As my colleagues state, it's up to the referee to determine what constitutes 'persistent'. Despite what many think, he is not required to warn you before issuing the caution for persistent infringement, and I've cautioned players for persistent infringement for their 2nd foul in a number of occasions. Especially when the 2nd foul is a borderline caution by itself, the fact that the player has committed an earlier foul (or is known for this particular tactic) will often be sufficient to tip the scales towards a caution.

How about you use your skill to send an early message to your opponents, instead of dirty and unsporting tactics?

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Answer provided by Referee Gene Nagy

Erik, perhaps you have come across the FIFA 'Fair Play' slogan. Let me explain. This expression says very briefly that you should play the game fairly. It also hints that the more skillful team triumphs. Your question seems to ask: how can I best circumvent the laws or let me know how much cheating I can get away with.
Referees are taught to caution a player, who in a fairly quick succession commit multiple fouls. I fail to see what game you are playing if you think it is macho or clever or that it even benefits your team to give away a free kick just to test the referee. Thank God most people do not think like you!
Players like you fairly quickly get a name and fouls will be called on you based on your reputation. You will earn your yellow card sooner than a normal player, who commits a foul simply because he is playing the game hard.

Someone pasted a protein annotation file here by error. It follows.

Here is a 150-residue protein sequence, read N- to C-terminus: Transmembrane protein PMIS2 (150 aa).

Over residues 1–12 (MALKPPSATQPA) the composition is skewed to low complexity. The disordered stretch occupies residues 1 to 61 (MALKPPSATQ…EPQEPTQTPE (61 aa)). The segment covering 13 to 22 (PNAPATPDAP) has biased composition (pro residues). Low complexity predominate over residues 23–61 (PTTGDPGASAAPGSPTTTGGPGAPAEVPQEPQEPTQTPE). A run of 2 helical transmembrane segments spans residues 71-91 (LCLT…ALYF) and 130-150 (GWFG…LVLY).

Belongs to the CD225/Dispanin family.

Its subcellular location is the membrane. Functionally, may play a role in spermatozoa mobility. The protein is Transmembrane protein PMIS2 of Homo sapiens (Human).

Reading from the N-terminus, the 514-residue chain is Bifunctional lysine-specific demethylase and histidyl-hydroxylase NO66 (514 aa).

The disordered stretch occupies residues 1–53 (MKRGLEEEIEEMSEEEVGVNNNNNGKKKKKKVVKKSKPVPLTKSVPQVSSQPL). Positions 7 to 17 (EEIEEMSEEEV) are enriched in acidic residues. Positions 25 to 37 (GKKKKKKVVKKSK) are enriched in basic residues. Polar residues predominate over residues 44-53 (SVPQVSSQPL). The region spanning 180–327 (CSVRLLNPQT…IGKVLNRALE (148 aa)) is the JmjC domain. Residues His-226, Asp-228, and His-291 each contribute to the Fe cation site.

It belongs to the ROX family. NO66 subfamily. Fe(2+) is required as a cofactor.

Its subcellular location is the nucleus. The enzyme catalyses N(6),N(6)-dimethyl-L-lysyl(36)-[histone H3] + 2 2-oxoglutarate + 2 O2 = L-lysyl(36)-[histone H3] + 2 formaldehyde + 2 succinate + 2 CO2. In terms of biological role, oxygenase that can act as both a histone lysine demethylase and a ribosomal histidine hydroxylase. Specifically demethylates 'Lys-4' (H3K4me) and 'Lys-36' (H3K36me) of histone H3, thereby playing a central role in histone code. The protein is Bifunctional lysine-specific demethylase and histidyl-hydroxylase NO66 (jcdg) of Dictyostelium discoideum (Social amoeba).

I suggest that you travel a lot so your reputation does not get established in any one neighborhood.

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Answer provided by Referee Gary Voshol

Persistent means that something persists, keeps on happening. That means more than once. How many more than one is up to the referee that day. 'Do ya feel lucky, punk, huh, do ya?'

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Answer provided by Referee Nathan Lacy

Ah yes. The infamous 'Honey, I'm home!!' foul - the 'Let's get inside their head so they can't focus' foul. Ahhhh, 'tis a manly sport don't ye think?? That kind of macho crap is what takes away from the enjoyment of soccer and creates a chop-fest on the field which nobody wants to watch. Hell, just check out the MLS especially in its early years. How many of those games are/were TRULY enjoyable to watch? What you describe is not so much a matter of 'persistent' but 'obnoxious' and cheap. As stated, persistent is whatever the ref wants to call it that day. For me, the FIRST 'send a message foul' is booked. THAT is persistent enough for me on one of those. Then it becomes MY MESSAGE that you players better receive because the next one just might be SFP or VC and a direct red because it's a matter of 'in the opinion of the referee'. Sound a little over the top? Well, for cheap crap like that it is deserved - in my opinion.

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Answer provided by Referee Steve Montanino

Intimidation tactics are the stuff of goons and thugs. It is also what makes being a referee so damned hard of a job, having to deal with your type that is.

Did you ever stop to think that this is another person you're endangering just to 'get in their head' all in the name of winning? Maybe you would have liked that guy off the pitch, you might even like to have had a beer together.

But now, that guy will remember you as the asshole who kicked the crap out of him for no apparent reason that left him with a painful bruise for a couple weeks.